Take a Plunge

I’ve spent the past five days traveling with my daughter and mom to the National Academy Saddleseat Horseshow in TN.  We’ve hauled saddles and garment bags, make-up cases, helmets and boots.  We rushed to the arena, prepped her and waited.  And waited.  And waited some more.

I’ve watched countless riders, some as young as six, head in to the arena and guide huge, spirited animals through trots.  I’ve seen older girls rock canters and demonstrate patterns with gait and lead changes that they’d been given only a few hours before.  I’ve seen riders fall, get up and finish a ride.  I’ve seen others lose control and be asked to leave the show ring.  I’m in awe.  How often do we really take a risk?  A big risk.

This past summer, we vacationed at a ranch and I had a chance, despite my quaking knees, to join a cattle drive.  We were out in open fields (more uneven than you’d think) with lots of cattle (bigger than you’d think).  It took a while to breathe. It took a while to settle down and look around to appreciate the experience.  And even throughout the four hour experience, there were additional moments of panic and uncertainty though settling down came easier.

Children are asked to take risks much more often than we are as adults and I’m frequently amazed by their tenacity and resilience.  Watch a toddler, pull to stand, take a step and fall, but then repeat the process over and over again.  Watch school aged children stand up to read a book report or even raise their hand in class to offer an answer.  Or watch a teen approach someone they like or pack the car for college.   Exciting times, especially looking back, but when you’re the one facing the uncertainty these are big risks indeed.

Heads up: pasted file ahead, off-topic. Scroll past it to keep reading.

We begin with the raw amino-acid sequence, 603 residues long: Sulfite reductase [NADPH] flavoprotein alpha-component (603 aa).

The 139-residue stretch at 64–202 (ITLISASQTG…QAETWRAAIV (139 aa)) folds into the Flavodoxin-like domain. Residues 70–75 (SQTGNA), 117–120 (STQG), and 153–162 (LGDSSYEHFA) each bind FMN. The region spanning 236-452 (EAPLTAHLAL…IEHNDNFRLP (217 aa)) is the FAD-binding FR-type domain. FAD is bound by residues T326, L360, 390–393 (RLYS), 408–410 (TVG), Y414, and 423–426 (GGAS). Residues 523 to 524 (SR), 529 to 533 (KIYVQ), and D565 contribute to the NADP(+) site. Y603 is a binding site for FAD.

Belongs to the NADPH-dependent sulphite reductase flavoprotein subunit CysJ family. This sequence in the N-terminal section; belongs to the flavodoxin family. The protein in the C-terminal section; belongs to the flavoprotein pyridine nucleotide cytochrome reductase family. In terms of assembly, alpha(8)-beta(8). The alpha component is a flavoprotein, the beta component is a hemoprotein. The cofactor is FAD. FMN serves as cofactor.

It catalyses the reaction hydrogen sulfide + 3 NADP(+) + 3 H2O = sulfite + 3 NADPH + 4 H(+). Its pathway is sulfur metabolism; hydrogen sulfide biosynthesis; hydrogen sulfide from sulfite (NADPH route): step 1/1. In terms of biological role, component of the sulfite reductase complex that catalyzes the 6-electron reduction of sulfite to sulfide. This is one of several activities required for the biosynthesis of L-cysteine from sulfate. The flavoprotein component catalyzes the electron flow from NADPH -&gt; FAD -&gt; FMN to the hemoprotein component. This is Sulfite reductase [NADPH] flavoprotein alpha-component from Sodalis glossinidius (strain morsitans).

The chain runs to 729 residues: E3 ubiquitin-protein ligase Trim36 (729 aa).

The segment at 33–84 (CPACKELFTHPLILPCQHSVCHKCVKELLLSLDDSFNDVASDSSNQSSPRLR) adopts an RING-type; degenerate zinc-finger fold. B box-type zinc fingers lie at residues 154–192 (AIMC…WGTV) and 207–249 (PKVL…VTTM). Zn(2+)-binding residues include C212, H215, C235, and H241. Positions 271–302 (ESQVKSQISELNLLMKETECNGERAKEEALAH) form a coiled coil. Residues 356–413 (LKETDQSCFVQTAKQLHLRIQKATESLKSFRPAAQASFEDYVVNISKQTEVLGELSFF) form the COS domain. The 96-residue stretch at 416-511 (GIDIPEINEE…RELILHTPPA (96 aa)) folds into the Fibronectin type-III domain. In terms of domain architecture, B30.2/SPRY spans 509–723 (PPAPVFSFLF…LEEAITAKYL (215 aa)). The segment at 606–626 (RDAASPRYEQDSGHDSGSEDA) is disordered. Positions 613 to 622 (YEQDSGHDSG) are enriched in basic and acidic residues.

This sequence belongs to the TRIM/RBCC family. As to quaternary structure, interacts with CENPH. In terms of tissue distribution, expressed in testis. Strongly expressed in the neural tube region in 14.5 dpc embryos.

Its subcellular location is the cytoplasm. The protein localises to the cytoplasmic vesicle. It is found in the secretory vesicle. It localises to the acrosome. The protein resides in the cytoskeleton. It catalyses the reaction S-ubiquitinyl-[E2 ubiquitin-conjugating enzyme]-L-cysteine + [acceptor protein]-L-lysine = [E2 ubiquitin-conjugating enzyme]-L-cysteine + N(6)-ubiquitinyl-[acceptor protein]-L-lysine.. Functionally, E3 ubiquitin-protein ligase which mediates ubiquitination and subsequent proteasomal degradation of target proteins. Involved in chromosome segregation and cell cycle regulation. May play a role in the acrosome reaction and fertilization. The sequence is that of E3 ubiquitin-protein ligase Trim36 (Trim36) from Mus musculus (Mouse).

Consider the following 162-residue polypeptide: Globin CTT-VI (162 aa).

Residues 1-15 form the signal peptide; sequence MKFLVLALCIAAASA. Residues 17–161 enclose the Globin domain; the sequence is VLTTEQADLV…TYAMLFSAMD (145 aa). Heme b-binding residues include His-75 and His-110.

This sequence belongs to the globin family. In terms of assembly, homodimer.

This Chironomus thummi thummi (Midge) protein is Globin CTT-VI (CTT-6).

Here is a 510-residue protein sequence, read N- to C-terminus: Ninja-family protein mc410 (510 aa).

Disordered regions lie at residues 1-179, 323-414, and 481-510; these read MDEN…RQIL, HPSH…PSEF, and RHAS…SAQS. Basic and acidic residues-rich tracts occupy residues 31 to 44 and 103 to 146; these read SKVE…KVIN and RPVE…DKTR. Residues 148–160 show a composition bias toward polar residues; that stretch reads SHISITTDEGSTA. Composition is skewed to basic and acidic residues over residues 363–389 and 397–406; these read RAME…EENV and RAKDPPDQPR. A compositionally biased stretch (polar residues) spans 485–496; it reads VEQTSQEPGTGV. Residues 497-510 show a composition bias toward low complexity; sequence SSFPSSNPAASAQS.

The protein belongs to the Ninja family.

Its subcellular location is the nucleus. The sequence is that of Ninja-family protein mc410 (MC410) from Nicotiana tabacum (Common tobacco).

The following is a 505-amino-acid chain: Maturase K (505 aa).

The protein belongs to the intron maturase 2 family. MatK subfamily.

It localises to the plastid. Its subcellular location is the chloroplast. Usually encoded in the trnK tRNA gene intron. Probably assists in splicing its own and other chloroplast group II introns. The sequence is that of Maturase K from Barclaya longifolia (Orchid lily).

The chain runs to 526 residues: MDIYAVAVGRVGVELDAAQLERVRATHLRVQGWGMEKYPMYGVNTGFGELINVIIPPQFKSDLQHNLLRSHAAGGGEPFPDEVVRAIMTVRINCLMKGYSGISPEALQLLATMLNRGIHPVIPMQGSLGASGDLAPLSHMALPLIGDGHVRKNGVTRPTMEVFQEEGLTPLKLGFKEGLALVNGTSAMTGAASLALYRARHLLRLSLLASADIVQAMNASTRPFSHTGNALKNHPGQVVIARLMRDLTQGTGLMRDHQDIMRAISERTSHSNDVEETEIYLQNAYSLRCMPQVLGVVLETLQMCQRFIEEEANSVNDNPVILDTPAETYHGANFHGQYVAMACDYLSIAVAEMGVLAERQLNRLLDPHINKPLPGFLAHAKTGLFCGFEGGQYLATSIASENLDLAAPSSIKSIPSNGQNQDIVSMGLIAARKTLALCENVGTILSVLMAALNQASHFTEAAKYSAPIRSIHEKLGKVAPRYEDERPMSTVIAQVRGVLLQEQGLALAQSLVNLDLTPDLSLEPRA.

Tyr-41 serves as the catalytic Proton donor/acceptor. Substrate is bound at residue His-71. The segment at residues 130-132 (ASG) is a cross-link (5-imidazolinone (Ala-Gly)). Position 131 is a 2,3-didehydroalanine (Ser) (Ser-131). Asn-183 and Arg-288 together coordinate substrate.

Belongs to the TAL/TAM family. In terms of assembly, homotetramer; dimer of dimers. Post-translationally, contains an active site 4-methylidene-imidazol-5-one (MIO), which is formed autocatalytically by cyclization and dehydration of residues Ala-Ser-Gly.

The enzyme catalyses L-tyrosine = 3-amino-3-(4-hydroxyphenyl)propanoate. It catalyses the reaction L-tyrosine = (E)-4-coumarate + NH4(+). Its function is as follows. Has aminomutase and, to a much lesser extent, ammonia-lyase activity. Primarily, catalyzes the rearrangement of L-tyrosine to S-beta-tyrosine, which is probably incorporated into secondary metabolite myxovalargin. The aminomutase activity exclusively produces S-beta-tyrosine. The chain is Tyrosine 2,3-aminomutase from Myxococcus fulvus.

(***Note:  My daughter won 3rd in equitation for 13-14 year olds and 4th for 13-17 year olds!)


What’s the biggest risk you’ve taken recently?  Any big plunge on the horizon?



The views expressed in this blog are my own and are intended to inspire other speech-language pathologists in their own practice. If you are a parent, teacher or other educator, these ideas are not intended to take the place of treatment by a certified clinician. Read full disclaimer here.